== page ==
5 Core-Crushing Exercises That Hit Your Other Muscles, Too

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No matter who you ask, the undeniable source of an athlete’s strength lies in his core muscles. Comprised of your abdominals, lower back and obliques, a strong core provides stability and balance to almost all movement, making you a more efficient athlete while also reducing your risk of injury. However, it’s tempting to forgo a tough core workout for less punishing exercises that work your vanity muscles. Rather than skip out on this important muscle group, we propose you make everyday core day (like Nate Robinson here). These classic exercises have been modified to push your core strength to its limits while sculpting other muscle groups at the same time—efficiency at its finest.

 
 

Single leg straight-leg deadlift
This one-legged modification of the straight-leg deadlift forces you to use your core muscles to keep your balance while getting a lower-body workout in. Grab a dumbbell or kettlebell in either hand. Start standing with your feet together, allowing the weights to hang just in front of your legs. Keeping your back straight and core tight, bend at the hips to lower your chest and shoulders until the weights just touch the ground (you should feel a mild stretch in your hamstring). Meanwhile, raise one leg behind you, ensuring it stays straight while your supporting leg bends slightly at the knee. Return to the first position, then switch legs on the next repetition.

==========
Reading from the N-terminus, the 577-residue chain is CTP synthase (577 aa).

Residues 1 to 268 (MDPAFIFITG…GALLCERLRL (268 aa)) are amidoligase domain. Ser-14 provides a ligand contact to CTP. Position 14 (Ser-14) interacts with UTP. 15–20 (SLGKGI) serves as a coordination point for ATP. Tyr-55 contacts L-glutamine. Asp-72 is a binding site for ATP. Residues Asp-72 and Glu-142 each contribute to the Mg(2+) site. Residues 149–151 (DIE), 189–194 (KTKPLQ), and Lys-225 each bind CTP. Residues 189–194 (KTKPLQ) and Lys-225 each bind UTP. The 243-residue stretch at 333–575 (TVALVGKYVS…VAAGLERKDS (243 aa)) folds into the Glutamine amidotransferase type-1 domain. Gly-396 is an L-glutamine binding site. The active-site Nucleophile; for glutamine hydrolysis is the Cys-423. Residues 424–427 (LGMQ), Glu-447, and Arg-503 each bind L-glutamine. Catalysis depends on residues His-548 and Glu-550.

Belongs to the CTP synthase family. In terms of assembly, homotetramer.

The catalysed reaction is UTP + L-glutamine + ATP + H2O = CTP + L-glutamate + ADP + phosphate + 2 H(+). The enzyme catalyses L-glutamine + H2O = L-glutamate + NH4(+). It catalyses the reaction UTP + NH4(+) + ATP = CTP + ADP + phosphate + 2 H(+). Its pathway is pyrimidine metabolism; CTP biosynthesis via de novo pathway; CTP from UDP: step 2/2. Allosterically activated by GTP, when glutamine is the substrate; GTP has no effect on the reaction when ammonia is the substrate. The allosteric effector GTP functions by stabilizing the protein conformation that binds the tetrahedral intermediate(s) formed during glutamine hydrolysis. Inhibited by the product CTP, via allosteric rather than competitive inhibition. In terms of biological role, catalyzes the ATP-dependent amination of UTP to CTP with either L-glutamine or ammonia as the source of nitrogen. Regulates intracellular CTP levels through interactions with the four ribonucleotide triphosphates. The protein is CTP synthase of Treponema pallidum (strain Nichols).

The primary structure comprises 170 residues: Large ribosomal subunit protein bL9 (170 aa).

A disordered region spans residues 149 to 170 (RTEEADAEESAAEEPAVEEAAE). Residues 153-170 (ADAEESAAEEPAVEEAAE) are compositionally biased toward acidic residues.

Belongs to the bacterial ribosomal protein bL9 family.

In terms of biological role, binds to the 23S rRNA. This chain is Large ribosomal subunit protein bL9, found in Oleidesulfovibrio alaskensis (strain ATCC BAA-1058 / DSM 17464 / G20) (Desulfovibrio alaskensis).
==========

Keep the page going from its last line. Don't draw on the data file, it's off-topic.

Kneeling single arm hammer curls
Never thought you’d combine an arm workout with a core exercise, eh? Kneeling single arm curls attack all parts of your core while you perform a classic biceps exercise. Start kneeling with a dumbbell in each hand hanging at your sides.Holding the barbell vertically like a hammer, lock your elbow and curl the weight until there’s just a tennis ball-sized space between your biceps and the weight. Lower it to the starting position and repeat using the other arm.

Hanging leg raises
You’ll feel hanging leg raises in your core, but they’ll also improve your grip, press movements and, yes, even your pull-ups—think of them as a core exercise with benefits. Start off by hanging from a pull-up bar. Keeping your legs straight, slowly raise them in front of you until you hit about 90 degrees and squeeze your core. Then, slowly lower them to the starting position. If you want to up the ante on your obliques, raise your legs about 30 degrees to either side for every leg raise straight ahead of you.

Single-arm shoulder press
The shoulder press traditionally utilizes two weights that are raised overhead, but by knocking one out of the equation, the exercise pulls double duty by engaging your core muscles to keep you standing tall. From a standing position with your feet together (giving you a smaller centre of gravity), start by bringing a dumbbell to shoulder height using an inward-facing grip. Tightening your core—especially your obliques so you don’t lean to one side—lift the weight to the ceiling, then return to the starting position to complete the rep. Switch arms after each set.

Straight-arm dumbbell pullovers

This exercise splits custody between your chest, triceps and core muscles depending on where you are in the movement. Start lying perpendicularly on a bench (or on a stability ball) so that the cushion only supports your shoulders and your feet are planted firmly on the ground. Keeping your back straight and abs tight, lift a single weight using both hands directly in front of you toward the ceiling. Then, lower the weight in an arc behind your head, allowing your arms to bend at the elbows, until you feel a mild stretch in your chest muscles. Slowly return the weight to the starting position to complete a repetition.
 
 
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